The healthcare overhaul for the first time shines light -- and money -- onto what healthcare should really be about, prevention.
But scattered throughout the law are also a number of provisions that focus on prevention of illnesses and keeping people fit. And, some healthcare experts say, this is where the real action will be in years ahead.
"This is the great, unsung aspect of the law," said Daniel Zingale, senior vice president of the California Endowment, a nonpartisan health foundation. "There's a great deal there."
Not least among those provisions, the law creates a $15-billion fund that will funnel cash to a variety of programs designed to emphasize more healthful lifestyles, including efforts to battle the obesity epidemic and help people manage chronic diseases.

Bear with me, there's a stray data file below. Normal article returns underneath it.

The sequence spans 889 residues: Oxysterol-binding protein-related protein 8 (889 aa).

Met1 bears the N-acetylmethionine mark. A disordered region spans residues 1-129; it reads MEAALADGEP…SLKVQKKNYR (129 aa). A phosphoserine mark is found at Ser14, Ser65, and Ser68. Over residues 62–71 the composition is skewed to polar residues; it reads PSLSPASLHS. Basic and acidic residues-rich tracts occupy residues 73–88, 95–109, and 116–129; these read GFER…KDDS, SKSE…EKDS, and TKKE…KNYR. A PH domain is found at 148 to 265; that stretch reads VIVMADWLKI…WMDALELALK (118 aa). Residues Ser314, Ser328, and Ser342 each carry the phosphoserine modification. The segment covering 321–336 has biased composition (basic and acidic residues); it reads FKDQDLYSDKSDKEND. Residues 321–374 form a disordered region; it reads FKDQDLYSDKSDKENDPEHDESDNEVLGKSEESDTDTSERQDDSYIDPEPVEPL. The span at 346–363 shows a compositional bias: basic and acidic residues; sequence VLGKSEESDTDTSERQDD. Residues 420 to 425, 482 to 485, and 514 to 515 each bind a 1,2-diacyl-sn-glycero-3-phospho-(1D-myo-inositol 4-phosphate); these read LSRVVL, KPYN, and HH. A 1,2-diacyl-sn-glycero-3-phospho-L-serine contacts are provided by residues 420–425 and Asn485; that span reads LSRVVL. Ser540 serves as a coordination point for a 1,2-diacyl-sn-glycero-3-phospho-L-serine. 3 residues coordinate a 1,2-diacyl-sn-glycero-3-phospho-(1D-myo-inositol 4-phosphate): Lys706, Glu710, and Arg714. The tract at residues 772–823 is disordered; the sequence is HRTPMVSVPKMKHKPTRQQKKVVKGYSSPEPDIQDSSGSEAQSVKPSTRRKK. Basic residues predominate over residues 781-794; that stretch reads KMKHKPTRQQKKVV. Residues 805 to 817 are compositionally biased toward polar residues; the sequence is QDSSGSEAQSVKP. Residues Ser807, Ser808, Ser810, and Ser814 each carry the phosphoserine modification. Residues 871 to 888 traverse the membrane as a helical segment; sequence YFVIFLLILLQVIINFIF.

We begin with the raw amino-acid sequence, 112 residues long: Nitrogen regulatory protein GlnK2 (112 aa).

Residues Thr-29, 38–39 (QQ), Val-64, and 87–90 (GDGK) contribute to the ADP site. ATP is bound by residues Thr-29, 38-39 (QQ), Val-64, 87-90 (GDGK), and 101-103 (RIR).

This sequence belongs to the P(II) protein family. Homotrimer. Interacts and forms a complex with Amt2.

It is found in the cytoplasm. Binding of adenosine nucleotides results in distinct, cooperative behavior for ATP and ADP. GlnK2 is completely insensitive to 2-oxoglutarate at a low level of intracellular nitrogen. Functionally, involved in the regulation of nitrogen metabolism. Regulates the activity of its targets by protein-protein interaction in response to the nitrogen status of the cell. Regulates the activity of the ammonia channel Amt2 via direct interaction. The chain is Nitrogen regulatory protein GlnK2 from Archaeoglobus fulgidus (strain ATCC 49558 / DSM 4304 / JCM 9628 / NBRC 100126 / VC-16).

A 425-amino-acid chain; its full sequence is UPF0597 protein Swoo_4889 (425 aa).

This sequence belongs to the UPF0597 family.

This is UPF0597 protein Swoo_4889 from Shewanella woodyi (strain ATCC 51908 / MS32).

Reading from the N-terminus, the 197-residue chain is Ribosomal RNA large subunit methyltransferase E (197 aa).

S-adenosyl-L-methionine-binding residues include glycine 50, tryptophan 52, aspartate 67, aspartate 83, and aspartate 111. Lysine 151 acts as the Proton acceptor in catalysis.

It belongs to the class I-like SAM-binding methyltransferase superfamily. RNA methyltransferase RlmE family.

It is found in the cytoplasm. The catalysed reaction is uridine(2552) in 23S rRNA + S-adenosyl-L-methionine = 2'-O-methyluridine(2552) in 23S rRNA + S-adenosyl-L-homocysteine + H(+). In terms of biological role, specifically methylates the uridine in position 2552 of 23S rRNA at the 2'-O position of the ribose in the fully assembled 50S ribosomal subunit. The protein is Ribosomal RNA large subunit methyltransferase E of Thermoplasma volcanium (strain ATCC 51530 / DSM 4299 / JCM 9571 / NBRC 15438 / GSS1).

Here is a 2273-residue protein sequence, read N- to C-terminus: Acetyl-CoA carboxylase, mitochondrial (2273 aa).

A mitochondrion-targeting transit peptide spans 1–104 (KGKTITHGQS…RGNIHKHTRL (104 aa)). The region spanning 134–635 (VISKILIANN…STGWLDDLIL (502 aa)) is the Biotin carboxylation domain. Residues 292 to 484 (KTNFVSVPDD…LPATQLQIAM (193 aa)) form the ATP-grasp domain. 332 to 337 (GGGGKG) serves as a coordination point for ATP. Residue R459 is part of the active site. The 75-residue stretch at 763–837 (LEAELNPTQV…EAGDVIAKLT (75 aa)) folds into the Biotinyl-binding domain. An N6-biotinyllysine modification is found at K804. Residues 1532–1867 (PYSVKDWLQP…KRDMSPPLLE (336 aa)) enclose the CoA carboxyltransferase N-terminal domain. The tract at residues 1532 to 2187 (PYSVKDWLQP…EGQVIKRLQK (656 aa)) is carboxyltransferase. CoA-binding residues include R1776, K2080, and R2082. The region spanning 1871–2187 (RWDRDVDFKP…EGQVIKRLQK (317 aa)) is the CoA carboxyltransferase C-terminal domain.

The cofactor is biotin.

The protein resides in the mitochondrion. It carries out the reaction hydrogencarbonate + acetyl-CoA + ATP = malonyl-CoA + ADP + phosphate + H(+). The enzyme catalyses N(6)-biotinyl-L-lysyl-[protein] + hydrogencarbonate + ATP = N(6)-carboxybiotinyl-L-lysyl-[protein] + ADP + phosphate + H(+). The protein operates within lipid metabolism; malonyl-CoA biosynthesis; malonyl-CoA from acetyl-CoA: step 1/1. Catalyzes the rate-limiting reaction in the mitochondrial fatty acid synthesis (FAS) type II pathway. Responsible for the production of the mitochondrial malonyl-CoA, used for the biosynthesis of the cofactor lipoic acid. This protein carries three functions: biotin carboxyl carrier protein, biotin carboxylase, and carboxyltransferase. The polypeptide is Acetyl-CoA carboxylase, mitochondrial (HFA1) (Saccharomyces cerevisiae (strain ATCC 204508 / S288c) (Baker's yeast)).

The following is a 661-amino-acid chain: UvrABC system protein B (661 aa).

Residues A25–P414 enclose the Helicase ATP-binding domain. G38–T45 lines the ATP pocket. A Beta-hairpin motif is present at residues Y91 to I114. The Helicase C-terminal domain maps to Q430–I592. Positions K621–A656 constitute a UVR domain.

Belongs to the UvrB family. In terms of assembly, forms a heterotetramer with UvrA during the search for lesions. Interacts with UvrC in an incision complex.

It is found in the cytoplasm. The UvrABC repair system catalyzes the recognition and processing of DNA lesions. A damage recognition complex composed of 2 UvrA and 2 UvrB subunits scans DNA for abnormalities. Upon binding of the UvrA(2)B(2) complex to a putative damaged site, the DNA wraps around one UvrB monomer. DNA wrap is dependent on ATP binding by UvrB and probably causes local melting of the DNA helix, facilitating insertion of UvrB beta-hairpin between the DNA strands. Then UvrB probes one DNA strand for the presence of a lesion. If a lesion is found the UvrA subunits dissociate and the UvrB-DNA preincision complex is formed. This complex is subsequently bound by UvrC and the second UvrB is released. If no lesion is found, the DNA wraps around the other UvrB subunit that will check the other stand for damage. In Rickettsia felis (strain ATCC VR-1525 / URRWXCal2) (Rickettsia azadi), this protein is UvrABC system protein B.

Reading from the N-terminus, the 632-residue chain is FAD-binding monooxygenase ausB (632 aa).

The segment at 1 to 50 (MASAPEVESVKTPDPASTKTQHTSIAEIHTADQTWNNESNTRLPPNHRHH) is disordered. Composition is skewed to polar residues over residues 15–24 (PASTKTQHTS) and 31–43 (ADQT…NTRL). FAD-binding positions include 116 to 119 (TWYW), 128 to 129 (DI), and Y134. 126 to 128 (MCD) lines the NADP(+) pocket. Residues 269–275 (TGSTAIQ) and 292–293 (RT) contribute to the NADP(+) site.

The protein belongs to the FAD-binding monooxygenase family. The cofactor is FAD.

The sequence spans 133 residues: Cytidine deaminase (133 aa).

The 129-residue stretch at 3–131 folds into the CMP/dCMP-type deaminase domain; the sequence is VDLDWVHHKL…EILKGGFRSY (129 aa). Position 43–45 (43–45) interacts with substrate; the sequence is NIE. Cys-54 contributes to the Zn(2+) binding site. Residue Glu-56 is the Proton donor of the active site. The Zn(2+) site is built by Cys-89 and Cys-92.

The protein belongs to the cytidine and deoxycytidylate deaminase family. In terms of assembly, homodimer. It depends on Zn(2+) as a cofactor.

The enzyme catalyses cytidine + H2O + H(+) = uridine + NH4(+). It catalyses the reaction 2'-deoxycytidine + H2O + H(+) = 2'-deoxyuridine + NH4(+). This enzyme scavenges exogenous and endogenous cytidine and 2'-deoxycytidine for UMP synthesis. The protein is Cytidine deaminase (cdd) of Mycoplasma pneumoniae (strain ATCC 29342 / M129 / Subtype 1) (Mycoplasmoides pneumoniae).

A National Prevention, Health Promotion and Public Health Council will coordinate federal efforts to promote healthful living -- an approach that's the complete opposite of our current system of waiting until people become sick and then prescribing costly treatments.
"If you had to name one thing that's wrong with our current system, it's the overemphasis on care and treatment after the fact, rather than preventing problems in the first place," Zingale said. "For the first time, we're looking at healthcare as something that extends beyond the doctor's office and into our lives."